Flash is a rainforest photographer’s best friend, particularly for action photography. We’re often dealing with very low light levels, meaning that shutter speeds, even when using higher ISOs, will be quite slow. And when we have bright sun, the light is usually too harsh to make for pleasing photos. For some subjects, such as hummingbirds, the action is so fast that using flash as the main source of light is our best option for obtaining consistently sharp and well-lit photos. But there’s a caveat — we don’t want our hummingbird photos to look like they’ve been taken with flash.
I’ve spent a lot of time thinking about how to place my flashes for my multiple-flash hummingbird setups so that they look like they were taken with natural light. Even though those photos are in effect a little studio setup outside (all the light is from flash; no ambient light enters the picture at all), the goal is to capture images that don’t look like they were taken in a Sears portrait studio (not that there’s anything wrong with Sears portraits for people, mind you!).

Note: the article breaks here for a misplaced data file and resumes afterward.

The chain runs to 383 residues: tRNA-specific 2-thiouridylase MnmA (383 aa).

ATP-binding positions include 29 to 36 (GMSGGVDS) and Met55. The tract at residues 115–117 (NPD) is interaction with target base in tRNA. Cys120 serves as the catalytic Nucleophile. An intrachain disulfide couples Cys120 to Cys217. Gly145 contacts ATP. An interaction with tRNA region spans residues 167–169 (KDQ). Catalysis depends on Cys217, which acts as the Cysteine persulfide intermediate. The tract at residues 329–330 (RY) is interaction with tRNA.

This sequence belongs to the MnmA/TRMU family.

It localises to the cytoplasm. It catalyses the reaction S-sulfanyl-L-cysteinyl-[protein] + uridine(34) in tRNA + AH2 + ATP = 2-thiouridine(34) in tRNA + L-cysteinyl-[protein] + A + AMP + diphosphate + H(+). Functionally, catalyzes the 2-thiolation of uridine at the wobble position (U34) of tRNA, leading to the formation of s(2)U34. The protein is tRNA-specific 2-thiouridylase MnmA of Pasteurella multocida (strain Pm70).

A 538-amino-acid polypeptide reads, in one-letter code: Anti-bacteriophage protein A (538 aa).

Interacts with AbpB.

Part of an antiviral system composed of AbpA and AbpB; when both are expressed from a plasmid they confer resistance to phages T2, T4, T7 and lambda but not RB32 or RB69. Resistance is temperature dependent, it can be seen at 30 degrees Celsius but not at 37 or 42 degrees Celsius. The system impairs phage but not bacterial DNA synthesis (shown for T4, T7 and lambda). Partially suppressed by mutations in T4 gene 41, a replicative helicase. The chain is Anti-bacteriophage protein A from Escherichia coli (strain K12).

So, I’ve decided to post a few images here to see how I’m doing. Check them out, and write a comment with your thoughts as to which you think were taken with natural light and which were taken at a multi-flash setup. If you look carefully, you’ll notice some technical cues as to which is which but my hope is that, in terms of the overall look of the photos, it won’t be too easy to tell the natural light shots from the multiple-flash pictures.
Good luck, and I hope you enjoy the challenge!
As always, thanks for visiting!